Carleton Immersive Media Studio
Established in 2002, Carleton Immersive Media Studio (CIMS) is a Carleton University Research Centre within the School of Architecture. The CIMS research agenda is based on the intertwining of content creation and applied research, allowing each to affect and inform the other. With a twofold aim of building upon existing and burgeoning Canadian digital media and technology and being situated alongside Canada’s social and cultural commitment, CIMS research projects privilege content and user-driven research that is enabled by technology.
In the program Digital Architecture Reconstruction Program 1.0 (DARP), CIMS re-visited the site of the Convent of Our Lady of the Sacred Heart site in Ottawa, Ontario, Canada, a building demolished in 1972, in order to resurrect a story with intertwining points of view of historical preservation, community activism and the role of digital documentation. The interior of the Rideau Street Chapel was digitally reconstructed by CIMS using various diverse technologies such as laser scanning, photogrammetry and 3D modeling.
Boulevard St. Laurent
In a second Canadian Heritage funded project (DARP 2.0) the existing condition under investigation was the urban area of lower Boulevard St. Laurent in Montreal, Quebec, Canada. As this area is currently undergoing urban and commercial redevelopment, this project served both to document a pivotal time in its history and the potential to project a future of the site that is of interest to city officials, personal stakeholders and the community alike.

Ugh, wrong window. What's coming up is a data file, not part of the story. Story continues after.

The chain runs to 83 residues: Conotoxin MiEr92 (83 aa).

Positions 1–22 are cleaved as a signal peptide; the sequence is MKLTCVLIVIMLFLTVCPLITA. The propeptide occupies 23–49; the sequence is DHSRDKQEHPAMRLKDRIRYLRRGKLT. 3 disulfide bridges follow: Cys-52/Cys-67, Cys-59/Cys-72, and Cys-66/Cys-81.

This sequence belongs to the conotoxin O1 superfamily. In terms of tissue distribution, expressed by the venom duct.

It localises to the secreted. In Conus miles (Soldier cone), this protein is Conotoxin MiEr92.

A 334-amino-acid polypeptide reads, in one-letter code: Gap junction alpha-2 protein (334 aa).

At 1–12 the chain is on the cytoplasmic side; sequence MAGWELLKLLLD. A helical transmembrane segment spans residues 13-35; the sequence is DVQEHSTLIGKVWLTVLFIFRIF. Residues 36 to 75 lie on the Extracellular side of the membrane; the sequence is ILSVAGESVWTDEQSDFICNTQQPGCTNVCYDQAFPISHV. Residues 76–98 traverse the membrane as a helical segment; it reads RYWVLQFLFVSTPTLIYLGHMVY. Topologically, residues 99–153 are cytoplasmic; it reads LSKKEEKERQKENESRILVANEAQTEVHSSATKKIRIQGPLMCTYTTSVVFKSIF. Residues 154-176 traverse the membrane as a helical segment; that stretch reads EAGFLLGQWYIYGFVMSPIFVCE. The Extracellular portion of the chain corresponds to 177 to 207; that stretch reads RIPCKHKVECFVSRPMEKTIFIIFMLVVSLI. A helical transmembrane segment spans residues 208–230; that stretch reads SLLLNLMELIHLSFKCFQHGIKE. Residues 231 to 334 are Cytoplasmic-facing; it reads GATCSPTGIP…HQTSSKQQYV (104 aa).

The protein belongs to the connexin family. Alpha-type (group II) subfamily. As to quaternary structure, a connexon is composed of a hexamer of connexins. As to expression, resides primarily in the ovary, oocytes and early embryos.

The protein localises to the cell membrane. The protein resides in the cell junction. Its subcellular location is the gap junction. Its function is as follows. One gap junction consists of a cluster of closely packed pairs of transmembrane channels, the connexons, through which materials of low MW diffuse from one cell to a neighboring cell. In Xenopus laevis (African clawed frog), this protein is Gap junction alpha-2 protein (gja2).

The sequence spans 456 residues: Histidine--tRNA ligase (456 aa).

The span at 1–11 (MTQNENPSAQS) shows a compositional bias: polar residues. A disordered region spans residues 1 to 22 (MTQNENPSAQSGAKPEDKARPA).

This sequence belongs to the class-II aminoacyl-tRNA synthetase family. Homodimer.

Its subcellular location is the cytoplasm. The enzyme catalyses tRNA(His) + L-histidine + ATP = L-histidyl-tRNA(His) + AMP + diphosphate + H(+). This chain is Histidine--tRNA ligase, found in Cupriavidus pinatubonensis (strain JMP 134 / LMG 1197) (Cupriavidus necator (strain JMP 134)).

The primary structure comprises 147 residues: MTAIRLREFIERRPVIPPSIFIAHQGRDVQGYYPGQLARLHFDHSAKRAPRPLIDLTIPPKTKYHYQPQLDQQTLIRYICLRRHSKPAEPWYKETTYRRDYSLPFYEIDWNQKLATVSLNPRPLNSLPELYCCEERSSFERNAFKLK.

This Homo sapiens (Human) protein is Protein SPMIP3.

CIMS also undertook the digital reconstruction of the famed Salk Institute in La Jolla, California as part of a real-time demonstration in collaboration with the National Research Council Canada, Communications Research Centre Canada and CANARIE at iGrid 2005. In efforts to showcase the 10Gb User Controlled Light Path, the model of building was used to assess and confirm digital content production processes and the exchange of large data sets in real-time over long distances. Documentation of existing conditions of the Salk Institute was used to enhance and make more accurate the original model built in Ottawa.
Technologies concerning virtual classroom-type scenarios are not a new invention, however with the onset of intelligent network infrastructure and user controlled lightpaths, there is now an opportunity to make the collaborative process truly participatory. Partnered with the Communications Research Centre of Canada (CRC) and the National Research Council, Broadband Visual Communication research group (NRC-BVC), this CANARIE funded research program strives to develop the tools necessary to allow architects and designers at multiple locations to collaborate in real-time by sharing computational resources, geometry datasets and multimedia content utilizing the UCLP on CA*net4 and Service Oriented Architecture that provides on-demand simultaneous shared access to visualization, modeling, and visual communication tools.